Attention men: There are certain dates on the calendar that can test the strength of your relationship. An obvious one is March 17, because many of your flaws will be exposed to your partner by the way you behave on St. Patrick’s Day. Other dates on the watch list include your wedding anniversary, your partner’s birthday and Valentine’s Day. The nice thing about these special occasions is that they never change—they’re fixed on a specific date every year.
But then there’s Mother’s Day, which occurs either the second or third Sunday in May. I can never remember. If you’re a guy, you probably have no idea when this special day is until one of your kids blurts out that they have been working on a Mother’s Day craft at school.
Read more: 10 Mother’s Day crafts for kids >
Mother’s Day is the ultimate test, because if you screw it up, it will open up questions about your competence as both a husband and a father. To avoid some common pitfalls, here are 10 handy tips for dads:
1. Let her sleep in
You might think it’s a sweet gesture to come barrelling into the bedroom with the kids and some poorly made pancakes but, for the love of God, just let your wife sleep in on Mother’s Day. Breakfast in bed is a good idea in theory, but she would probably like to continue snoozing until lunch in bed becomes a legitimate negotiation.
2. Plan brunch
For some reason, moms love to be taken out for brunch on Mother’s Day (don’t be offended, I’m sure it’s not because of your less-than-stellar culinary skills). And it has to be a nice place, not a restaurant that advertises “Two Eggs, Any Style For $3.99” on the window. You will have to get out of your comfort zone and select a restaurant that meets these somewhat loftier standards. You’ll also need to get familiar with exotic things like mimosas, frittatas and (gasp!) cloth napkins. And FYI: Most nice restaurants are booked for Mother’s Day brunch until the year 2018, so good luck with that.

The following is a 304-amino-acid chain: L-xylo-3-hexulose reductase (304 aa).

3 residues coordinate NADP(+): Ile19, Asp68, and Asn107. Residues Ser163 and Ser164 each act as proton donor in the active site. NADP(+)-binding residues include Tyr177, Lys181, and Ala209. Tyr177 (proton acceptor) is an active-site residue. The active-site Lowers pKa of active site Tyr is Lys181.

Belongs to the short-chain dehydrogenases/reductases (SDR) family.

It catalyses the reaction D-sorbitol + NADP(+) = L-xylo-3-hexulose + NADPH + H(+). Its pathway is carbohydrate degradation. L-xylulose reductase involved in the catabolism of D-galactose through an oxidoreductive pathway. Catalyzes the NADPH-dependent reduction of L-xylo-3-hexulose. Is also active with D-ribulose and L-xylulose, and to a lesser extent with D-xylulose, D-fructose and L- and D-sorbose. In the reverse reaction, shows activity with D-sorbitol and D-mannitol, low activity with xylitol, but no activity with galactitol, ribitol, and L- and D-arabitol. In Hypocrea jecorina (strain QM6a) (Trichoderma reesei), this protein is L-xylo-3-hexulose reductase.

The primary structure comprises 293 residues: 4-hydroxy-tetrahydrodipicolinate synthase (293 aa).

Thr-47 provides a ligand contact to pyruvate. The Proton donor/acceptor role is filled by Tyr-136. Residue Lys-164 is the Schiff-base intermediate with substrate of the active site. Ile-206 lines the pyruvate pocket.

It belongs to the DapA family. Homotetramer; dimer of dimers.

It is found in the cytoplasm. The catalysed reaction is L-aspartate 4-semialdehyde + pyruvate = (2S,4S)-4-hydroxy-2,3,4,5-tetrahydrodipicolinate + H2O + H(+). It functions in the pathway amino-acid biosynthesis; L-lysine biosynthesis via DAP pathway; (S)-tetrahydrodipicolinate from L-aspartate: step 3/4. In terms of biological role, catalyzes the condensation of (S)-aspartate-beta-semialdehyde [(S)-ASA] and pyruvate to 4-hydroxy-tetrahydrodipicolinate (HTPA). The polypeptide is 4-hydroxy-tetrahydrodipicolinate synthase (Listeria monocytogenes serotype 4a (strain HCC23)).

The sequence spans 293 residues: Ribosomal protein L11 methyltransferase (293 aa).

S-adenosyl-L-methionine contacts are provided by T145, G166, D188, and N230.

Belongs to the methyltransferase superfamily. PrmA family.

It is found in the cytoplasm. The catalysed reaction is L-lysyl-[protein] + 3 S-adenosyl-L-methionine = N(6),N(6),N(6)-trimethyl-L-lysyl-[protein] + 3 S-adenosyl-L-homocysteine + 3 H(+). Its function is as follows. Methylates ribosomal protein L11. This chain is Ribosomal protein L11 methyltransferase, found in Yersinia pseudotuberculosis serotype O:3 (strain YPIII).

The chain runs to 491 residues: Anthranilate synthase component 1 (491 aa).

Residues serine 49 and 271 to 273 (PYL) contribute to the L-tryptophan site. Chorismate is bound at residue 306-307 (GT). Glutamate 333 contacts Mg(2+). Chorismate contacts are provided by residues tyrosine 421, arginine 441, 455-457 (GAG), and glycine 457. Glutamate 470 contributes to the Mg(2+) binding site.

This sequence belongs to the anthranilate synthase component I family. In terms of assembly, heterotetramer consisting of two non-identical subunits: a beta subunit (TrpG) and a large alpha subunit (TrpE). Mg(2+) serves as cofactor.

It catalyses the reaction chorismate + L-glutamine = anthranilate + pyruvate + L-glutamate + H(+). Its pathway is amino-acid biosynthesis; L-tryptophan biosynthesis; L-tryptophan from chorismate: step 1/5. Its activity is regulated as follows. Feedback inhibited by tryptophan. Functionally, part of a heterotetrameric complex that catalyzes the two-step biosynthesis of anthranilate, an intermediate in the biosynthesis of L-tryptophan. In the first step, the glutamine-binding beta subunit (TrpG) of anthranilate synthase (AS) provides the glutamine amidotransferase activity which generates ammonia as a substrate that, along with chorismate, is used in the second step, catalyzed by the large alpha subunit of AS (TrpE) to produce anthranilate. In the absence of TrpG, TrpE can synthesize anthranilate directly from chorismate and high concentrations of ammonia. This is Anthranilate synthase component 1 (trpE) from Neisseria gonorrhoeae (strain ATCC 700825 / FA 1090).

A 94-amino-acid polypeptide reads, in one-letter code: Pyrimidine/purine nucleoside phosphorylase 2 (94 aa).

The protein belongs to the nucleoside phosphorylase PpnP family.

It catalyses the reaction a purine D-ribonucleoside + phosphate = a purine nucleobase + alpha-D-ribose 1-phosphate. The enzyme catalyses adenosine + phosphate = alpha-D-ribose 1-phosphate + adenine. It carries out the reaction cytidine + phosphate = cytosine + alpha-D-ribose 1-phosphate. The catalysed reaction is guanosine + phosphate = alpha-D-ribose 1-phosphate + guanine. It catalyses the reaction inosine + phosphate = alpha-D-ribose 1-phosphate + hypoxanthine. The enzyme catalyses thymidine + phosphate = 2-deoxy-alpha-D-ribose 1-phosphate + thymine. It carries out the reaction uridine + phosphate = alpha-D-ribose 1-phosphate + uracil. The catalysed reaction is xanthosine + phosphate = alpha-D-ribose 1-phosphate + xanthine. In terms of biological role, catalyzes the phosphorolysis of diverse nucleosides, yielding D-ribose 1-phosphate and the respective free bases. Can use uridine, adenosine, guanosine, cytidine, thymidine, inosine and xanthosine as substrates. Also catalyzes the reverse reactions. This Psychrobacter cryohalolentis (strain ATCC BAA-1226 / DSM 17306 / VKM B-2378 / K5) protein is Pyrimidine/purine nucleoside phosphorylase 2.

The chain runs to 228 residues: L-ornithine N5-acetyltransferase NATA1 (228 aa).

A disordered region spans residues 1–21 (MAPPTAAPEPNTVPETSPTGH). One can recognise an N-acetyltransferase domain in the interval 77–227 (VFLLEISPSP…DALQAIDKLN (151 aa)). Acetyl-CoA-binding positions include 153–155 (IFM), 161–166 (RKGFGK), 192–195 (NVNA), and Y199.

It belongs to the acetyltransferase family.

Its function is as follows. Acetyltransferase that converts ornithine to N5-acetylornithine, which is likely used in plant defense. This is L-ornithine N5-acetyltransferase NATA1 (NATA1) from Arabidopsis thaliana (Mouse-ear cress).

Read more: 7 Mother’s Day brunch recipes >
3. Take the kids away
You might think that Mother’s Day is the one day on the calendar a mom wants to experience the joy of being surrounded by her children. You couldn’t be more wrong. They should actually rename this day, “I used to be a single woman with dreams of my own, damn it!” So make sure you take the kids away for a few hours and let your wife watch Dirty Dancing with a bottle of red wine.
4. Buy her a card
I cannot stress this enough. Women love it when we pen our genuine thoughts and feelings inside a card. So I suggest you choose one carefully and then Google “thoughtful things to say to your wife.”
5. Buy her flowers
The last time you bought your wife roses was probably March 18—to apologize for the way you acted the night before. Surprise her by purchasing a bouquet without a “Sorry” card attached.
6. Don’t mention laundry
Saying the “L” word on Mother’s Day is the equivalent of mentioning your ex-girlfriend on Valentine’s Day.
7. Don’t buy her practical gifts
It’s a good idea to stay away from things like a brand new iron or a mop when choosing a Mother’s Day present. In fact, let’s just go ahead and say you should never buy your partner an iron or mop as a gift for any occasion.
Read more: Why I don’t want a Mother’s Day gift >
8. Don’t plan anything for yourself
If you are unsure of the exact date of Mother’s Day, don’t accept invitations to do anything in the month of May. If you casually mention to your wife that you’re going golfing with a buddy on May 11, you may wind up being chased out of your home with your nine-iron.
9. Make her dinner
Did you seriously think you were done after preparing breakfast (or lunch) in bed? Or that the puffed pastry that was supposed to constitute brunch was the end of it? You also have to plan dinner, and it had better not come out of a box.
10. Remember that Father’s Day is around the corner
This day is all about leverage, because if you mess it up, your wife will plot her revenge next month with Father’s Day. So set the bar high on Mother’s Day—and you will get to enjoy a day at the bar on Father’s Day.
A version of this article appeared in our May 2014 issue with the headline “Treat her right,” p. 42.